Daily Investment Interpretations

October 9, 2008

2008-10-8  Gold is up $24.50 to $904.50, and oil is down $1.11 to $88.95. The markets yo-yoed up and down today, but eventually closed down, with the Dow shedding another 189 points to close at 9,258.10. In three days, the Dow has fallen from 10,325 to 9,258--or a trifle over 10%. Today marks the one-year anniversary of its all-time intra-day high of 14,199... a decline of 34.8%. At its intra-day low of 9,196, it was off 35% from its intra-day spike a year ago. (Officially, it's down 34.6%.) The International Monetary Fund warned today that the world is tipping toward recession. Also in today's news, the world's central banks reduced interest rates %. Obviously, this move had no huge positive effect upon the world's stock markets. (The general consensus seems to be that the problem now isn't the cost of money but concern about the abilities of borrowers, and particularly, in light of continuing bank failures, of banks to repay loans.) MetLife's announcement that it needs to raise more capital, presumably because of exposure to American International Group, Lehman Brothers, Washington Mutual, and Freddie and Fannie spooked insurance investors. Meanwhile, the Fed has given American International Group another $37.8 billion amid a public relations scandal in which AIG spends $440,000 wining and dining 70 outperforming agents for a week at a plush spa ($6,300 per week per agent) and is preparing the same kind of  treatment for another group of employees: AIG, Castigated for Resort Event, Plans Another One Next Week.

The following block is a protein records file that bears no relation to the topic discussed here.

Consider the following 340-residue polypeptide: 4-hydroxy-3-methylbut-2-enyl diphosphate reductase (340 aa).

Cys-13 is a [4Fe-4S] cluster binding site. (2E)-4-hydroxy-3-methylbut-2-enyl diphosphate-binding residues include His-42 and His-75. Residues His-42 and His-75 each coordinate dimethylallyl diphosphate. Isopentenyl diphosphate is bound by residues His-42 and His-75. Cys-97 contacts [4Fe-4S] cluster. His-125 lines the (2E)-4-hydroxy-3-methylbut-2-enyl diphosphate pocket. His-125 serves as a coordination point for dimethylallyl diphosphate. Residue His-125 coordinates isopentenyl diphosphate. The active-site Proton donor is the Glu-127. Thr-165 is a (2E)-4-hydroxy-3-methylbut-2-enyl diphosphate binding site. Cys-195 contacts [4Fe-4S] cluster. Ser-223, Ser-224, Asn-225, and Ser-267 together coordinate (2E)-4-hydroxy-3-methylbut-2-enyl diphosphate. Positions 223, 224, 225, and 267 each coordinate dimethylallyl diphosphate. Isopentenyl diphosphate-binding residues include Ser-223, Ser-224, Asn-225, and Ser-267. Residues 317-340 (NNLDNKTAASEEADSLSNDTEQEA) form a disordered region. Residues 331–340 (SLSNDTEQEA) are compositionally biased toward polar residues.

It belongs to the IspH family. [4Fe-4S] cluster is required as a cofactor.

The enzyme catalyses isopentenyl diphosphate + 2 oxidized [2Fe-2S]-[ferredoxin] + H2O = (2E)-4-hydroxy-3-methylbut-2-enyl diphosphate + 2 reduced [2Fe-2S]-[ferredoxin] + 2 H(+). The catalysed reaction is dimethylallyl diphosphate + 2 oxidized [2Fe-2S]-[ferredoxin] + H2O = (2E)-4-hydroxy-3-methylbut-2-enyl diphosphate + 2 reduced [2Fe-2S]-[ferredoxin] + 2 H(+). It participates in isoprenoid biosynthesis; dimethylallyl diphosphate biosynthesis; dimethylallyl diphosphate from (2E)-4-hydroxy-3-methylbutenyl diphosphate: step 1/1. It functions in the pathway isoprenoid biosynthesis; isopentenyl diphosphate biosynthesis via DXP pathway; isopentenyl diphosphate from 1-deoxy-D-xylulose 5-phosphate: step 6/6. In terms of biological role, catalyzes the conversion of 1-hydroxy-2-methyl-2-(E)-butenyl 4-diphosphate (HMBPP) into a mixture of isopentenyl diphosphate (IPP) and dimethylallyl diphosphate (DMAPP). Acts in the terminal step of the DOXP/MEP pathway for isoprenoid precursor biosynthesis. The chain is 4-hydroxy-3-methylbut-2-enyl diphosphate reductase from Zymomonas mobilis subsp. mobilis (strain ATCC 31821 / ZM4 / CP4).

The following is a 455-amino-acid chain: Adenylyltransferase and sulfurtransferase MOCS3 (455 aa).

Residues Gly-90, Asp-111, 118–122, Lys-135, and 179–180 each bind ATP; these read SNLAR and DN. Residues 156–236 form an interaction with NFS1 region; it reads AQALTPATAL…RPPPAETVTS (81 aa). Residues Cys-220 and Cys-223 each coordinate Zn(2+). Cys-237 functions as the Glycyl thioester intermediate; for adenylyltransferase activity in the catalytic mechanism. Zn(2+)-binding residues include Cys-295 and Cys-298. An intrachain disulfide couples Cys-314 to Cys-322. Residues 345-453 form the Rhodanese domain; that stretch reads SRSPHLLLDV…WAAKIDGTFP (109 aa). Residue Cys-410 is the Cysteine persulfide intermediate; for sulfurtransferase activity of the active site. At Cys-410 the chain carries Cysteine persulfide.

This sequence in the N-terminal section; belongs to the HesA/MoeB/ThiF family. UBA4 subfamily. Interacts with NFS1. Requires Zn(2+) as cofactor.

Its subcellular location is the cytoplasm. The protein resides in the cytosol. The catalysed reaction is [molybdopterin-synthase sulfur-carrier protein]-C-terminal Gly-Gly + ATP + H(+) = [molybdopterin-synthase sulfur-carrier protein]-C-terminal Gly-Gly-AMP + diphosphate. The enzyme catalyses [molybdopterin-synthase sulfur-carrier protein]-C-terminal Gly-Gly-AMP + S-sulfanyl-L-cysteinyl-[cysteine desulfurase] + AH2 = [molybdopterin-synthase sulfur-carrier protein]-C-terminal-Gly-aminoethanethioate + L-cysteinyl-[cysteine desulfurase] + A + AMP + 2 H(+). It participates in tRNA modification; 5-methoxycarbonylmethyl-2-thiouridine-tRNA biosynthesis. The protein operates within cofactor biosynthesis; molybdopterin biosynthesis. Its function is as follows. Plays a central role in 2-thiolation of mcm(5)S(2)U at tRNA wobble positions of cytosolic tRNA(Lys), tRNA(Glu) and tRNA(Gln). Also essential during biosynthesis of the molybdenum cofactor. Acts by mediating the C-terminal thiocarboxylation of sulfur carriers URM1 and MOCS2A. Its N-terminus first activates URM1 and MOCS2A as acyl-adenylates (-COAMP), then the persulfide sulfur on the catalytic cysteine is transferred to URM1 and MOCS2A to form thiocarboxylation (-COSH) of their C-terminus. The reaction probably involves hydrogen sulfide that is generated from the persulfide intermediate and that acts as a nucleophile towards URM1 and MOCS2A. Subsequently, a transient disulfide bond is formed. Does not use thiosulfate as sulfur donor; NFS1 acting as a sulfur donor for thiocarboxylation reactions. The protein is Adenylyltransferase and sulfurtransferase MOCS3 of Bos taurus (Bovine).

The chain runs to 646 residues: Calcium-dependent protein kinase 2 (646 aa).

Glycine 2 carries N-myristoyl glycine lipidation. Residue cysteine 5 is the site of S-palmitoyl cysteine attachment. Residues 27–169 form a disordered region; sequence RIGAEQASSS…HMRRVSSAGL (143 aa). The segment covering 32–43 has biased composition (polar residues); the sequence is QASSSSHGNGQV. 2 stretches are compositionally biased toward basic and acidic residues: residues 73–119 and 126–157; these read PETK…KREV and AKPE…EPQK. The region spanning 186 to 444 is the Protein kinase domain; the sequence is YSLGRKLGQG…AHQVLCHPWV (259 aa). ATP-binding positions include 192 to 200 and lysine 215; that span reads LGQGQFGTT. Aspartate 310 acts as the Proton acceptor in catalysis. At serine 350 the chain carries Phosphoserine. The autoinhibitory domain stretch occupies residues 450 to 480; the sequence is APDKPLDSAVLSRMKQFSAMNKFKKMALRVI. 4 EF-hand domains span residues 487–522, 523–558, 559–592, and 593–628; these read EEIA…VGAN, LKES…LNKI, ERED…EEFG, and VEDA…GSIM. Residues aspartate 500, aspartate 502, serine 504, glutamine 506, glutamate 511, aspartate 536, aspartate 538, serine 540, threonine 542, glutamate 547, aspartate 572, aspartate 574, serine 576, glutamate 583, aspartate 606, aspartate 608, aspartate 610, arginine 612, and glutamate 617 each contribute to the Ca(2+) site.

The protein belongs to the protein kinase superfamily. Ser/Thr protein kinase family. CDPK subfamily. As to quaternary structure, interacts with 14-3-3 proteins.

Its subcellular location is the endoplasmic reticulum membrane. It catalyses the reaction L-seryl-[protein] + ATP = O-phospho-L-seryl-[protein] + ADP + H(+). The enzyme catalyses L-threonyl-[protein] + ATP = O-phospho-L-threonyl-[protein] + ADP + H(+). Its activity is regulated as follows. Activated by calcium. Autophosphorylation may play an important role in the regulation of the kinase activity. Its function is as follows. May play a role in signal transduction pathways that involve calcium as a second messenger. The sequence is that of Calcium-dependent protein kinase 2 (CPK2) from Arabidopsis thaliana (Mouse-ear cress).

The Nasdaq fell 14.55 points to close at 1,740.33, while the S&P gave up 11.29 points to end the day at 984.94. The VIX hit a new all-time high of 59 today before closing at 57.5. Peter Brimelow writes: Dow Theory signals end of bear market.
  
    A "dead-cat bounce" would seem to me to be entirely appropriate at any time now. I think it's a measure of how grim the morrow appears that this hasn't already happened, after a three-day, 1,000-point slide in the Dow. But with governments thinking outside the box and springing surprises every other day, this is an unusually volatile and unpredictable marketplace.